Posts Tagged ‘#DoolittleRaiders’

HOHH long 1

Today, I thought you might like to meet some of the real Doolittle Raiders who helped shape my sweet romance, Home of Her Heart.

Flight Crew #1, Doolittle Raid                                     NATIONAL MUSEUM OF THE US AIR FORCE

General James Harold “Jimmy” Doolittle (pictured above second from left)

Doolittle was an aviation pioneer, aeronautical engineer, combat leader and military strategist. His career stretched from World War I to the height of the Cold War. Born in California, he spent his childhood in a rough Alaskan town where he learned to fight. Although small of statute (he was just 5’4″), he never let his size hold him back from pursuing his dreams. When his mother brought him back to California, leaving his father in Alaska, Doolittle began boxing. This upset his mother, so he assumed a fake name and went on to become a professional boxer.  In 1917 Doolittle became a flying cadet in the U.S. Army Signal Corps and joined World War I in 1918 as a commissioned first lieutenant who served as a flight leader and gunner instructor. In the years between then and America’s entry into World War II, Doolittle received the Distinguished Flying Cross (more than once), graduated from MIT, flew ground-breaking transcontinental flights, and served as a test pilot. Doolittle pioneered instrument flying and made great contributions to aeronautical technology in his civilian work. Following the reorganization of the Army Air Corps into the United States Army Air Force in June 1941, Doolittle wanted back in the military. He was commissioned as a lieutenant colonel in January 1942 and volunteered to lead the secret mission being planned to drop bombs on Japan.  After the raid, Doolittle was sure he’d be court martialed due to the plans all crashing. Instead, he returned home a hero and was awarded the Medal of Honor from President Roosevelt.  He went on to serve in North Africa and then England where he commanded the Eighth Air Force as a Lieutenant General.  If you’d like to know more about the man who not only organized but flew on the Doolittle Raid, I highly recommend reading I Could Never Be So Lucky Again, written in Doolittle’s own engaging words.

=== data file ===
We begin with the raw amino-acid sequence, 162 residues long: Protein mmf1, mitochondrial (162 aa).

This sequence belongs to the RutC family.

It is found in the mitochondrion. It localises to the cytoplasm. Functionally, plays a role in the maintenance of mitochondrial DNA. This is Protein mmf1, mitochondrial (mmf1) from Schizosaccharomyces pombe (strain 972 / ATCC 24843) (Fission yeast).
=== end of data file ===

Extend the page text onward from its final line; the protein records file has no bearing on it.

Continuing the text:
Among the many things that impressed me about Jimmy Doolittle was how much he cared about the men he commanded, in particular, the Doolittle Raiders. He wrote in later years how close he felt to those brave men.

L1/Japan, Tokyo Raid/1942/pho 30

Crew of Plane #4 – Navigator Lt Harry C. McCool, Gunner Cpl Bert M. Jordan, Pilot Lt. Everett “Brick” W. Holstrom, Bombardier Sgt Robert J. Stephens, and Co-Pilot Lt Lucian N. Youngblood

Brigadier General Evverett W. “Brick” Holstrom was the pilot of plane #4. Brick was born and raised in Oregon and began his military career at Fort Lewis, WA, in 1939. The reason I mention Brick is because in Home of Her Heart, I have Klayne flying on patrol with a crew off the West Coast. There really were crews flying patrol right after Pearl Harbor, and with good reason. Although it is either lost to history or was never really shared, but on Christmas Eve, 1941, Brick (along with fellow raider Ted Lawson) was flying a submarine patrol and spotted a Japanese sub where the Columbia Rivers opens into the ocean. Brick and his crew dropped bombs and sunk the sub.

Crew of Plane #5 – Navigator Lt. Eugene Francis McGurl, Pilot Cpt. Davy Jones, Bombardier Lt. Denver Vernon Truelove, Co-Pilot Lt. Rodney Ross Wilder, Gunner Cpl.  Joseph W. Manske.


Major General David M. Jones, (Captain Davy Jones at the time of the Doolittle Raid) was born in Oregon and graduated from high school in Arizona. Doolittle referred to him as the “top pilot” on the raid. Davy had the closest thing to an ideal landing of those who made their way to China. He flew his plane as close as he could to a friendly Chinese city then ordered his men to bail out. None of them were injured or captured. Davy remained in the area and flew in to pick up the injured men Doc White was attending.  He went on to command the 319th bomb group in North Africa where he flew B-26 Marauders against Rommel’s forces. In December 1942, the Germans shot down his plane and he was taken a prisoner of war.  Davy developed a reputation of defiance and harassment of his captors in his prison camp, Stalag Luft III. He served on the camp’s escape committee and inspired the character of Virgil Hilts played by Steve McQueen in the movie “The Great Escape.”  Davy remained in the military after serving with distinction during the war. He retired from the Air Force after 37 years of distinguished service. During his career, he was awarded the Legion of Merit, Distinguished Flying Cross with 1 Oak Leaf Cluster, Air Medal, Purple Heart, Commendation Ribbon, and the Chinese Breast Order of Yung Hui.


Captain Ted Lawson

The crew of plane #7 (humorously titled The Ruptured Duck), was piloted by Ted Lawson. Ted had only been married a few months to Ellen. I think she must have been a great sport, because when they decided to get married they rousted a Justice of Peace out of bed in Couer d’Alene, Idaho, and two of Ted’s comrades served as attendants. Later, they joked about Pilot Bob Gray(also a Doolittle Raider) being her bridesmaid.

L1/Japan, Tokyo Raid/1942/pho 10

The crew of the Ruptured Duck included Co-Pilot Lt. Dean Davenport, Pilot Lt. Ted Lawson, Navigator Charles L. McClure, Bombardier Lt. Robert Stevenson Clever, and Gunner Cpl. David J. Thatcher.

These five men were the inspiration behind the crew on Klayne’s plane. In reality, their plane did flip over and crash before they could safely land. Davenport, Lawson and Clever were all shot out of the plane. McClure, he had been leaning against the backs of the two pilot seats had both shoulders broken. Thatcher was knocked out but only sustained a bleeding bump to the head.


Lawson with Chinese Doctor